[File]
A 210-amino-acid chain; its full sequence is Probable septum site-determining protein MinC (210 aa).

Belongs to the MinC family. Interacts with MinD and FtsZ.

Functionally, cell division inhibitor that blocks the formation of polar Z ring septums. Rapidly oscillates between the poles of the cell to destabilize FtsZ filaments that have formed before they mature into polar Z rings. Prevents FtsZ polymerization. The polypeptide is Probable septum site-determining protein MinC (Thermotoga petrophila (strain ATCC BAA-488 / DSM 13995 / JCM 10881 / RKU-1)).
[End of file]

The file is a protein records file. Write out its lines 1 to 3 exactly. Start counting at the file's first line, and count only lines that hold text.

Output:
A 210-amino-acid chain; its full sequence is Probable septum site-determining protein MinC (210 aa).

Belongs to the MinC family. Interacts with MinD and FtsZ.

Functionally, cell division inhibitor that blocks the formation of polar Z ring septums. Rapidly oscillates between the poles of the cell to destabilize FtsZ filaments that have formed before they mature into polar Z rings. Prevents FtsZ polymerization. The polypeptide is Probable septum site-determining protein MinC (Thermotoga petrophila (strain ATCC BAA-488 / DSM 13995 / JCM 10881 / RKU-1)).